3D Shape and Indirect Appearance by Structured Light Transport

Matthew O'Toole, John Mather, and Kiriakos N. Kutulakos. CVPR, 2014. (Oral)
(Best Paper Honourable Mention)

We consider the problem of deliberately manipulating the direct and indirect light flowing through a time-varying, fully-general scene in order to simplify its visual analysis. Our approach rests on a crucial link between stereo geometry and light transport: while direct light always obeys the epipolar geometry of a projector-camera pair, indirect light overwhelmingly does not. We show that it is possible to turn this observation into an imaging method that analyzes light transport in real time in the optical domain, prior to acquisition. This yields three key abilities that we demonstrate in an experimental camera prototype: (1) producing a live indirect-only video stream for any scene, regardless of geometric or photometric complexity; (2) capturing images that make existing structured-light shape recovery algorithms robust to indirect transport; and (3) turning them into one-shot methods for dynamic 3D shape capture.

14.cvpr.slt.pdf (Paper — 3.4 MB)
14.cvpr.slt.supp.zip (Supplemental material — 86.0 MB)

Global video of a white candle (RAW)

Our camera prototype captured this RAW video stream of a candle's indirect appearance. The candle appears bright white because our camera captures the light bouncing around multiple times within the candle, whereas the hand and the background appears dark because our camera blocks all one-bounce light paths from ever reaching the sensor.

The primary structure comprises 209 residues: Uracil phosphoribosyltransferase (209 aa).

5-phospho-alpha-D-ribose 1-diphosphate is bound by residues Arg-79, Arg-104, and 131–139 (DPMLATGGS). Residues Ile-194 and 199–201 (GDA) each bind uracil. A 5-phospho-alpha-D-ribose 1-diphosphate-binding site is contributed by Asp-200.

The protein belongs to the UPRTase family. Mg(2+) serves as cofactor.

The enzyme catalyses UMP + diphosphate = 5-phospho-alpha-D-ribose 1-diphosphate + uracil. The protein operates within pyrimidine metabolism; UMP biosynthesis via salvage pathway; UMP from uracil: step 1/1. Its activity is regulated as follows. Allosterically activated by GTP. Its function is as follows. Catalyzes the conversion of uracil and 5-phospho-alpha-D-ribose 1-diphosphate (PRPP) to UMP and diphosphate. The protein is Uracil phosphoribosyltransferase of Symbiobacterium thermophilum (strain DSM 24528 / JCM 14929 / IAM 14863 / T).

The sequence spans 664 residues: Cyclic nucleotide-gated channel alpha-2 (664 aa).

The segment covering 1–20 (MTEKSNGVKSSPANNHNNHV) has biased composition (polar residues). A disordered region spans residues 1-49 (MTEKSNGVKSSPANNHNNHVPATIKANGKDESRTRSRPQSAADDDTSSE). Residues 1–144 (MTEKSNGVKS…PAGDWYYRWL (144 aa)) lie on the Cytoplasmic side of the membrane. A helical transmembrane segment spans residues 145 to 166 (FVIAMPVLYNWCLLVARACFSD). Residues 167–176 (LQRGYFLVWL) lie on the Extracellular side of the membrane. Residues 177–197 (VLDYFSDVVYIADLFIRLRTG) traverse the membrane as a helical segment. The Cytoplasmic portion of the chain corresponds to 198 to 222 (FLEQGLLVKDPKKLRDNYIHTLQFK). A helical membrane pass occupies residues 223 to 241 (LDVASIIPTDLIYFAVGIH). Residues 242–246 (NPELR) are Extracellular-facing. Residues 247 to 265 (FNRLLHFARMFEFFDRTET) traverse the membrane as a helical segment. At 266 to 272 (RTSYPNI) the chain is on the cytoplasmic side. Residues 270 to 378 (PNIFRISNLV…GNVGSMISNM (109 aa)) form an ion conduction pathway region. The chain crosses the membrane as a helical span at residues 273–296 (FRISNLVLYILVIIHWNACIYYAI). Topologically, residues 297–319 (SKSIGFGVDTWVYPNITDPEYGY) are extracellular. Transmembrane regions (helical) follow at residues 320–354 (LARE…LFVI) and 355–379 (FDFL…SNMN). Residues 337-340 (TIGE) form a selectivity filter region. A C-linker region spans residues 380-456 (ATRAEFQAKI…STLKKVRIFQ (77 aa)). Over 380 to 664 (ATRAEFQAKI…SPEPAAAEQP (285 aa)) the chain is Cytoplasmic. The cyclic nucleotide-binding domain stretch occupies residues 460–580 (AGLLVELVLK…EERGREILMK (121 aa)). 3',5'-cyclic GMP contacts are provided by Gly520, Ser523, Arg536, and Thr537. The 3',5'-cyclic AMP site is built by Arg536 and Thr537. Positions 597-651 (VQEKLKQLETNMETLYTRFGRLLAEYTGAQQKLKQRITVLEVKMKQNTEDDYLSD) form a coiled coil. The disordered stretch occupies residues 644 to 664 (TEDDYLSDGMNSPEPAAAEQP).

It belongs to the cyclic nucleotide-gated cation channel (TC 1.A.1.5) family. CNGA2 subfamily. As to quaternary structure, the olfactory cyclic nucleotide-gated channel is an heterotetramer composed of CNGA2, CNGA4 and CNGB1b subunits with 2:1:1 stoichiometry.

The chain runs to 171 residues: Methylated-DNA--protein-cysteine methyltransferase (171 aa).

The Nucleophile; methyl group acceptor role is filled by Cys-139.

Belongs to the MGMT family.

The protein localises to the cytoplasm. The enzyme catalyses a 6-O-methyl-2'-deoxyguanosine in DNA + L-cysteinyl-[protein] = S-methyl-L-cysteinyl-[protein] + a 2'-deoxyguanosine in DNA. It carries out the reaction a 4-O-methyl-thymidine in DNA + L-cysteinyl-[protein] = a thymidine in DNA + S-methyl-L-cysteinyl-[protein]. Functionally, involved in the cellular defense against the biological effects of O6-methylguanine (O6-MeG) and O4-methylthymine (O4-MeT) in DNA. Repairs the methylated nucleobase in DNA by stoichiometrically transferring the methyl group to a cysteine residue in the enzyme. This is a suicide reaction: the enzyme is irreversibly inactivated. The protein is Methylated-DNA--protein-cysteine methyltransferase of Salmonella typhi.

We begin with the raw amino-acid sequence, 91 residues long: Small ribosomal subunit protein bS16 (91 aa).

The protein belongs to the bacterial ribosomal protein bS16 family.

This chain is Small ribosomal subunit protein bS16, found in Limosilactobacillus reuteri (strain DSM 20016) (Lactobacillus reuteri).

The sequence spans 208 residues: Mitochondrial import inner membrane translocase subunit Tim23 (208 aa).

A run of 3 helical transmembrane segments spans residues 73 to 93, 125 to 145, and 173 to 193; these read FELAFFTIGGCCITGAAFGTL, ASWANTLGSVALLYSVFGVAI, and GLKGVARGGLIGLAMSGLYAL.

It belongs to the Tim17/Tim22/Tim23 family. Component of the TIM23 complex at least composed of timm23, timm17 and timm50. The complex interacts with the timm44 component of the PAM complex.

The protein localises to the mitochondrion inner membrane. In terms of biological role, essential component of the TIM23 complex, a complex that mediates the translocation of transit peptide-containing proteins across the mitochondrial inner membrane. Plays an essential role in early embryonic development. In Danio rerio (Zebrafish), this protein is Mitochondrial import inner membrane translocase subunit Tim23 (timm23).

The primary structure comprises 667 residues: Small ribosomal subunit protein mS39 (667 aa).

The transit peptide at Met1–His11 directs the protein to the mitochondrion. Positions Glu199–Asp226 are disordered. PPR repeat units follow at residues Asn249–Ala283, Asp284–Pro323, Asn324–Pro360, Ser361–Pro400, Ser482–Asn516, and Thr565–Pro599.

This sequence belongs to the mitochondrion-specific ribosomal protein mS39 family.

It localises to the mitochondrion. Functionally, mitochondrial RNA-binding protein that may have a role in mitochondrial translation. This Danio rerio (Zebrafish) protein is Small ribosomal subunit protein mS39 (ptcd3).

Global video of a wet hand (RAW)

This indirect-only video captures the change in appearance of a hand when made wet. For more examples, please refer to the supplemental .zip file.

Indirect-invariant 3D shape

Our camera makes existing structured-light shape recovery algorithms robust to extremely challenging indirect transport phenomena. Mouse-over the image to compare our indirect-invariant imaging technique to conventional imaging.

One-shot indirect-invariant 3D shape

We recovered 6 indirect-only structured-light photos from each captured video frame to produce this 3D reconstruction of a hand in motion.

14.cvpr.slt.poster.pdf (Paper — 28.2 MB)